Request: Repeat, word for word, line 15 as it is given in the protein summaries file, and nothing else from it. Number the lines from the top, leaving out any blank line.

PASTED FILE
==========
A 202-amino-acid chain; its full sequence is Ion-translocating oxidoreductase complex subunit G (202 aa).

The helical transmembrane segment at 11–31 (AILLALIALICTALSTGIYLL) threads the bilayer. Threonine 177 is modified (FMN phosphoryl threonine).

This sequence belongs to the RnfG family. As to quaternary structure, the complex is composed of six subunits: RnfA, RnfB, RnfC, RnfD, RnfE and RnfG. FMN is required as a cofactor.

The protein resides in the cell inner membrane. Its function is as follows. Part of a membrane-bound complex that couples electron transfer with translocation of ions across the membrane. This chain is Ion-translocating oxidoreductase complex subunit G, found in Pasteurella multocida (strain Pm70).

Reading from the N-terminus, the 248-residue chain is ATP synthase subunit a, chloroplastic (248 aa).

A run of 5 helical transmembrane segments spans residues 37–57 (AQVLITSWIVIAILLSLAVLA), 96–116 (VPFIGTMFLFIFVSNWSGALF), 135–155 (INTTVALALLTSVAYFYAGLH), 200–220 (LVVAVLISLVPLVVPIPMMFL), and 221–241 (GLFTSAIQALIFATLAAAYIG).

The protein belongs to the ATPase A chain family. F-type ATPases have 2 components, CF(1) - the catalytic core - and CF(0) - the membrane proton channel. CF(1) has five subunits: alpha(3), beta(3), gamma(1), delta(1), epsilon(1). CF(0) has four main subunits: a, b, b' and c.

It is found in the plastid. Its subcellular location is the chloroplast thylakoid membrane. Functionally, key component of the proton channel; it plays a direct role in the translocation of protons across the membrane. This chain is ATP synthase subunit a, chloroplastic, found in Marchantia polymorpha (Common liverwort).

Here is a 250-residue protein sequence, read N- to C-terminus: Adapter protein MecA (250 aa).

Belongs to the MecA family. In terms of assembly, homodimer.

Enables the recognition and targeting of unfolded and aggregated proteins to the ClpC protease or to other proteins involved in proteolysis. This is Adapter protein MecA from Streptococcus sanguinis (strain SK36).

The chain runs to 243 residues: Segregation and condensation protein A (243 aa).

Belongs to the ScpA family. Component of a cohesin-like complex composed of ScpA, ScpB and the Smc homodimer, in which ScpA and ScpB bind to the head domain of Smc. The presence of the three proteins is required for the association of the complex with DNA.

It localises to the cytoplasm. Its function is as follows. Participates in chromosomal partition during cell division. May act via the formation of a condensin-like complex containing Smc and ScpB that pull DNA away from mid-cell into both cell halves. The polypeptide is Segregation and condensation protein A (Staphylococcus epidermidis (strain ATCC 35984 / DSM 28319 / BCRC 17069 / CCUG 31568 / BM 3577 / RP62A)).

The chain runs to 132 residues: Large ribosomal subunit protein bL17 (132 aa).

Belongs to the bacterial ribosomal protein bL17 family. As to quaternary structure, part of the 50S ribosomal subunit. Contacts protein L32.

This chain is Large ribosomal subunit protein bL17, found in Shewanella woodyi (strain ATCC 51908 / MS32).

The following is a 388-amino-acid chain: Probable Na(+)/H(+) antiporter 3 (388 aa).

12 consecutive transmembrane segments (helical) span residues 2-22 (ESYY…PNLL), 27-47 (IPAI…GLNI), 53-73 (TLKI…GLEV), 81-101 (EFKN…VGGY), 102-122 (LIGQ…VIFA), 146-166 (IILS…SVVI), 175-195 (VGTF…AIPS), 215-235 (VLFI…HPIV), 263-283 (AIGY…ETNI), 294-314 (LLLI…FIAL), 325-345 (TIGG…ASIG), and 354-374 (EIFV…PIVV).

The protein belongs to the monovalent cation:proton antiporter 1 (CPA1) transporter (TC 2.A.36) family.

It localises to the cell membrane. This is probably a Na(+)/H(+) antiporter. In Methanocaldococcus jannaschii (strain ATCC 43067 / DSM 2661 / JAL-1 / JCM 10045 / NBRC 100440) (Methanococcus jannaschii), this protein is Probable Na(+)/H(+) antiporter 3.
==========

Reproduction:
The chain runs to 132 residues: Large ribosomal subunit protein bL17 (132 aa).